Tuesday, 27 April 2010

How will virtualisation and cloud computing change security?

Astaro’s Gert Hansen examines why virtualisation and cloud computing can provide more efficient management and automation of non-critical IT functions while, at the same time, doing so in a secure manner

Getting the most out of existing IT resources is one of the biggest concerns for organisations at the moment, as budgets remain tight and any economic recovery is still fragile at best. In this environment, cost-saving technologies such as virtualisation and cloud computing will continue to figure in most enterprise IT infrastructure discussions.

Virtualisation has already proven its worth in delivering ROI through server consolidation and better use of resources. The use of virtualisation across servers and desktops is widely anticipated to continue growing. Cloud-based systems and the success of IT service outsourcing have demonstrated how centralised remote computing approaches can deliver services to users in a more efficient way as well. But how are these new IT infrastructures affecting IT security strategies?
Virtual security, secure virtualization

Research from analyst firm Gartner in 2009 stated that around 16% of all servers within enterprise IT environments are now virtualised, increasing to around 50% by 2012. Virtualisation platforms are now supporting production workloads, rather than just existing in testing and development environments. VMware now has over 150 000 customers, while Microsoft and Citrix have thousands of happy customers as well. Take-up of the technology has been moving beyond the larger enterprise deployments and into smaller businesses.

As with any technology that is growing in importance, regardless of organisation size, it is expected that malware writers will begin attacking these virtualised environments, looking for vulnerabilities either within the hypervisor layer or to exploit opportunities within the guest VM environments. The overall aim will be to hijack workloads or steal critical data.

However, too often the security team is left out of discussions when it comes to virtualisation, leading to strategies either being put on after the virtual infrastructure has been designed and implemented, or gaps being left. As the use of virtualisation spreads into more production environments, security has to be a core concern. This includes evaluating business continuity aspects, as the proportion of workloads affected by an outage or virus attack will be much higher in a consolidated environment.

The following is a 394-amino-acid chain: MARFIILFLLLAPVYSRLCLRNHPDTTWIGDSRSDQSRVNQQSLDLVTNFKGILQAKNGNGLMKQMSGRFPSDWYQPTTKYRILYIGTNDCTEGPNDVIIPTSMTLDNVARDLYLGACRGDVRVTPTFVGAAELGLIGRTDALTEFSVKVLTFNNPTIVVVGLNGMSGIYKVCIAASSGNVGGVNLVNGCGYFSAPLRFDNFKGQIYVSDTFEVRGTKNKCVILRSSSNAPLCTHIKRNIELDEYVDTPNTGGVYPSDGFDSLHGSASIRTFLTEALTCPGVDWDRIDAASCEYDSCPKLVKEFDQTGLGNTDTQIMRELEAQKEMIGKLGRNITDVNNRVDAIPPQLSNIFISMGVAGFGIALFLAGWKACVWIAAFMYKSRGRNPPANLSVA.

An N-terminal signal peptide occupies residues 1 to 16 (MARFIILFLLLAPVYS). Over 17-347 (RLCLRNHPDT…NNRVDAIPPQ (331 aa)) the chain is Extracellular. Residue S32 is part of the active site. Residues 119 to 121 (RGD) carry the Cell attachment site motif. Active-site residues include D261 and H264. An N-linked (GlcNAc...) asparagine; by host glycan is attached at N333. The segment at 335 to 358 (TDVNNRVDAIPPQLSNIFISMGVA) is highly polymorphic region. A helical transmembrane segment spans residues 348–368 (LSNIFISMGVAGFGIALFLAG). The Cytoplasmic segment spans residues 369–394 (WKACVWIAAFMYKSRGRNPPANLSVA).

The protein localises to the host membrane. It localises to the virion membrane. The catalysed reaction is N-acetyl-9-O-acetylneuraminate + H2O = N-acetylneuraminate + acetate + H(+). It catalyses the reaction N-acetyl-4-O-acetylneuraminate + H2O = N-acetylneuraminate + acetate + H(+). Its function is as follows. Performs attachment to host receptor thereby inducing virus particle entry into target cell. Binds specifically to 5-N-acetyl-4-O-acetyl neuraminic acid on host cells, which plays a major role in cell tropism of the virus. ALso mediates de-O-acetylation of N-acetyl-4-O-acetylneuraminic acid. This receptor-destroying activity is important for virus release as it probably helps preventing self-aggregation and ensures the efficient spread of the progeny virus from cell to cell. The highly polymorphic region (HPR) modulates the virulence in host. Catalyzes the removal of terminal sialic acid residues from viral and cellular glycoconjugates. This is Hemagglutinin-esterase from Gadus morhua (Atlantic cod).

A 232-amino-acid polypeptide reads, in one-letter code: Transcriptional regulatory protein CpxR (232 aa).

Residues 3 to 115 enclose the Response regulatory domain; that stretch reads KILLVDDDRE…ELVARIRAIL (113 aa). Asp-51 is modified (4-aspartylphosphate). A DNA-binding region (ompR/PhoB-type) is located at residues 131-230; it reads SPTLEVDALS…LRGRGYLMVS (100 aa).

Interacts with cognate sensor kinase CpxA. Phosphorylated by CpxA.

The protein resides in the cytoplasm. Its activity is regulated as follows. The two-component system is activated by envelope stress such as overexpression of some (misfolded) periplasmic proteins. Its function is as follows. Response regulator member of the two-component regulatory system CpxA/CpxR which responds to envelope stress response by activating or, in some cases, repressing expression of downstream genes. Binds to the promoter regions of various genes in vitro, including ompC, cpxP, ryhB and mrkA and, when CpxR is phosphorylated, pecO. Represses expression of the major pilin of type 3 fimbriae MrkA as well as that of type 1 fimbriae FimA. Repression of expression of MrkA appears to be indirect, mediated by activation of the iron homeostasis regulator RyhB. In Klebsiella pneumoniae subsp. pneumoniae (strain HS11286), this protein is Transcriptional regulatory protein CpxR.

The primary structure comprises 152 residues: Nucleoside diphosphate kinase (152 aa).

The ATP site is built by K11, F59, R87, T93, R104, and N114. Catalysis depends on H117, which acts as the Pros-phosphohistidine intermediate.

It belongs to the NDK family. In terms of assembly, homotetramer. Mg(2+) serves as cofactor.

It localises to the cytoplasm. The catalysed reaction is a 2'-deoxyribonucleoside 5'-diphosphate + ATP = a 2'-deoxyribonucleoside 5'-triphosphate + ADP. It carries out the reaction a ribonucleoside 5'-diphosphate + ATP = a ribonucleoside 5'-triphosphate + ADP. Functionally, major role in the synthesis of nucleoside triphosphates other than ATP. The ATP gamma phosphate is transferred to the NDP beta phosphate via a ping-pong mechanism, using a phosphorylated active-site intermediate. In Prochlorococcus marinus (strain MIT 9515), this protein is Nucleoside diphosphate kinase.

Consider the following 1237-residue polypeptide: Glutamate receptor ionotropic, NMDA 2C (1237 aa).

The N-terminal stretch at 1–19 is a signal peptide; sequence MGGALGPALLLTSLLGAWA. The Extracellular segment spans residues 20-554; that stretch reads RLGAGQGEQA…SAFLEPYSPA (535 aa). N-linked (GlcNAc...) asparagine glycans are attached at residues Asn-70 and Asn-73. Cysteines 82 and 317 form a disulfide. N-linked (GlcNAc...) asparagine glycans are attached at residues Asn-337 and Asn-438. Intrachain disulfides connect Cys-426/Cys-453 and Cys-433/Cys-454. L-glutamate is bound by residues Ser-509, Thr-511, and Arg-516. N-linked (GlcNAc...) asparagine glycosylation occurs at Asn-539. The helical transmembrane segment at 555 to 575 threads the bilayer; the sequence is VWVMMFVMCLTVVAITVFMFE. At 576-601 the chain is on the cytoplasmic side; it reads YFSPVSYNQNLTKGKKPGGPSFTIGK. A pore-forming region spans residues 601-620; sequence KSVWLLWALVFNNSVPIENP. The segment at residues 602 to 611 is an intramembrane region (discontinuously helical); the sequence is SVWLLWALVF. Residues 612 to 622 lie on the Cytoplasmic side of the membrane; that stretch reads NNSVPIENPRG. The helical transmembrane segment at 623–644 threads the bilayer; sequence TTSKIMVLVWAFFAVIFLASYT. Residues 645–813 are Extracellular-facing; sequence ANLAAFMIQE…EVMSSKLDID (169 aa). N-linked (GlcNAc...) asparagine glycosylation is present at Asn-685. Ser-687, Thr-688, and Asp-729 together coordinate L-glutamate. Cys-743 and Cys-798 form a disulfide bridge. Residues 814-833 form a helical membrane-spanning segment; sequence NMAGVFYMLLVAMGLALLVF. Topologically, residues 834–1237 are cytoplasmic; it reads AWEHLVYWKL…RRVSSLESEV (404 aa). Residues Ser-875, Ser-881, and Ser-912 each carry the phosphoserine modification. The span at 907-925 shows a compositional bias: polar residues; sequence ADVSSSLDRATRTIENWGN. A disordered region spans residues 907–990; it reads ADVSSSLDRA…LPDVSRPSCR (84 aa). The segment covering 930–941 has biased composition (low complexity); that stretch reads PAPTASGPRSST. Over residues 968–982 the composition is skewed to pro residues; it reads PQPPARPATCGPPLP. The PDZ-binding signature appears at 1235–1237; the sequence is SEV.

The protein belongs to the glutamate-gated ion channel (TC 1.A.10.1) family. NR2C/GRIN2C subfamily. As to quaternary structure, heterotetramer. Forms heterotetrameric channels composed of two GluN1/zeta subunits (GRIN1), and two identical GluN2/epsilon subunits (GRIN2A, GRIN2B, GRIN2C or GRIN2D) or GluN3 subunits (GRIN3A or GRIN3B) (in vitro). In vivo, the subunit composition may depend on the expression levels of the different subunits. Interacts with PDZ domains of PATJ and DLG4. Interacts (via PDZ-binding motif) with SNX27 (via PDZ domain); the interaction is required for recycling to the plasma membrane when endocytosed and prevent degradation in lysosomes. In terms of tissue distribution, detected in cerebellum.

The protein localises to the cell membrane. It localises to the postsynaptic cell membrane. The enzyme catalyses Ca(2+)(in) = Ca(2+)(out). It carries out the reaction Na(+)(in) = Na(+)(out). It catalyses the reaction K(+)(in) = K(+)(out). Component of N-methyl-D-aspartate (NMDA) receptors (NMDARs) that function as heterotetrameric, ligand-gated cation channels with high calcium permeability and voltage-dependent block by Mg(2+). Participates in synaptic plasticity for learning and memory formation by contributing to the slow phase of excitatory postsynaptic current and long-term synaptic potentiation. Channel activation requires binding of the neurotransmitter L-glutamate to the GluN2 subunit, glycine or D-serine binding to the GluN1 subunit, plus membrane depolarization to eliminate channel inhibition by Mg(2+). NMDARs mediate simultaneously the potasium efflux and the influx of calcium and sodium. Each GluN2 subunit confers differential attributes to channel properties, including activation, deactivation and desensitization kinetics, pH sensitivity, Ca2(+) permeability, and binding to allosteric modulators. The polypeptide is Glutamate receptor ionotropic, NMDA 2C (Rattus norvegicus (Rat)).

The security industry has begun working on ways to keep virtual environments secure, both from a product perspective but also as an industry. An example of this is the Payment Card Industry’s Special Interest Group around virtualisation and security, where vendors, major retailers and other industry experts have come together to provide best- practice information to the wider community around protecting credit card information.

In order to keep virtualisation deployments secure, a mixture of traditional IT security skills and awareness of new techniques is required. Virtualisation does bring in opportunities to simplify how IT is being run, but it adds its own complexities as well. Traditional tasks such as patching can be more difficult due to the additional layer of virtualisation software, while virtual machines can move around the IT estate as business demands and workload priorities evolve, making network design potentially more challenging.

In this fluid environment, planning and awareness of the possibilities that virtualisation can provide is important. Taking a proactive approach, such as keeping virtual and physical network traffic separated through use of VLANs, is a good first step. Installing intrusion prevention and firewall systems at the edge of the virtual infrastructure that can monitor and inspect traffic between the virtual machine host servers is also a valid approach.

Security functions can also be moved onto the virtual infrastructure, which can provide the IT security team with the same benefits of virtualisation that the rest of the business experiences. Virtualised appliances, which include a stripped down OS and the bare functionality required to support a service or a specific task, are also becoming more popular. A research report from IDC in December 2009 stated that virtual security appliance budget allocations will continue to grow over the next year to 18 months, as the total cost of ownership results are better than using separate point software products or dedicated hardware.

By using these virtual appliances, organisations can continue to consolidate their IT kit and still get the results that physical appliances can deliver. If a security system requires more horsepower, then the amount of resources can be scaled up to meet demand. Similarly, if a service is running idle, then it can be scaled back. This level of flexibility is not available with hardware or software versions, where capacity planning can be an issue.